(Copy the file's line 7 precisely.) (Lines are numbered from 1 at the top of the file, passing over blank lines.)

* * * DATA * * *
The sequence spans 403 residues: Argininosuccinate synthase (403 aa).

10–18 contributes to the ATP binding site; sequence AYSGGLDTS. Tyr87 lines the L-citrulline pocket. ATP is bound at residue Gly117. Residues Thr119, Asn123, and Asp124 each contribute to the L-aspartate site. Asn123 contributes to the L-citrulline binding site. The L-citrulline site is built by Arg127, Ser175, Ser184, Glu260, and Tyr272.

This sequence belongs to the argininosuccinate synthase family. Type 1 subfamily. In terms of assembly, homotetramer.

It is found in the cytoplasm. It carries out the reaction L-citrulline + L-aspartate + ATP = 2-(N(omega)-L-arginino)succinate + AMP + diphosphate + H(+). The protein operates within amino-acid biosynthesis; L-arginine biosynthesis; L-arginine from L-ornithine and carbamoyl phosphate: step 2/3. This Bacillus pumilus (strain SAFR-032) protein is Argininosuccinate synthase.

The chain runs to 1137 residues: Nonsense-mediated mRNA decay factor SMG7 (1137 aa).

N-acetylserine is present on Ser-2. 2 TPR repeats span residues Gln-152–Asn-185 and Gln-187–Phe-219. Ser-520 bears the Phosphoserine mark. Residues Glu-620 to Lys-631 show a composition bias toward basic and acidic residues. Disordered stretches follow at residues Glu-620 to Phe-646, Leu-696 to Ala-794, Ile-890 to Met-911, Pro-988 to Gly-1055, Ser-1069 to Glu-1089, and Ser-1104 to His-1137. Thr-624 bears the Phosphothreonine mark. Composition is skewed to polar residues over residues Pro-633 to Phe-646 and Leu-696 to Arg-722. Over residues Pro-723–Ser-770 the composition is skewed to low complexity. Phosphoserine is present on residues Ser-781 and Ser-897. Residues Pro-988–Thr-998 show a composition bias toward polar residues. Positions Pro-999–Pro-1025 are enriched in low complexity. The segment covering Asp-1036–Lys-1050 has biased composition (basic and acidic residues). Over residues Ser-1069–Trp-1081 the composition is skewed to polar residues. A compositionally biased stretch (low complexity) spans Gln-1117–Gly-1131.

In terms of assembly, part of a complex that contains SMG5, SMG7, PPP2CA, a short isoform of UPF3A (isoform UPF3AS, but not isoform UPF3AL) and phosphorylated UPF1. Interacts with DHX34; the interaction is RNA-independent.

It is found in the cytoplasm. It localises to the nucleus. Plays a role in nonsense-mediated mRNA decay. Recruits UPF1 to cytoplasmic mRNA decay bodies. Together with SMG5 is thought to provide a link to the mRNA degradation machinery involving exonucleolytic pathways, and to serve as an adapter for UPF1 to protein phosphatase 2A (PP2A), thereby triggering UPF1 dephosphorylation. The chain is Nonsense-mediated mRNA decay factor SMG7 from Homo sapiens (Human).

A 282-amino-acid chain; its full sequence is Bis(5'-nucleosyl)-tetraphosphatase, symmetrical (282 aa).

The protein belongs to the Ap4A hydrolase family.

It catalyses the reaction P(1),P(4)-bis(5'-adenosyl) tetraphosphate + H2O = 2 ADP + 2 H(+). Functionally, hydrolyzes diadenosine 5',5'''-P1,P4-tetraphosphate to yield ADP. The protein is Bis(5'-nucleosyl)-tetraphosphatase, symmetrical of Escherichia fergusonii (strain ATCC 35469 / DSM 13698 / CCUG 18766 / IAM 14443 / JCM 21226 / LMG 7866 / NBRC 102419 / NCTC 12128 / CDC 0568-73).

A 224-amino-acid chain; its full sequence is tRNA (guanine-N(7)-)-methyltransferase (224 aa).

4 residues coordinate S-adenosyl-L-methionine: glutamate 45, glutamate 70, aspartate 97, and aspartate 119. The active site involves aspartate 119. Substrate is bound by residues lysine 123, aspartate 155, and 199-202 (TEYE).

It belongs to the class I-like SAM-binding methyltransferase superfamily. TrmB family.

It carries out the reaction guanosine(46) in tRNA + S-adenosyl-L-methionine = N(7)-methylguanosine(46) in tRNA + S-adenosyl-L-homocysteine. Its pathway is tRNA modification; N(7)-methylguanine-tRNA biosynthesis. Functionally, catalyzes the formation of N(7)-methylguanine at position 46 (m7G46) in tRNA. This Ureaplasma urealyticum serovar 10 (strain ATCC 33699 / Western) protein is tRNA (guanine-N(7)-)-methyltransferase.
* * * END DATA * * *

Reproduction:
In terms of assembly, part of a complex that contains SMG5, SMG7, PPP2CA, a short isoform of UPF3A (isoform UPF3AS, but not isoform UPF3AL) and phosphorylated UPF1. Interacts with DHX34; the interaction is RNA-independent.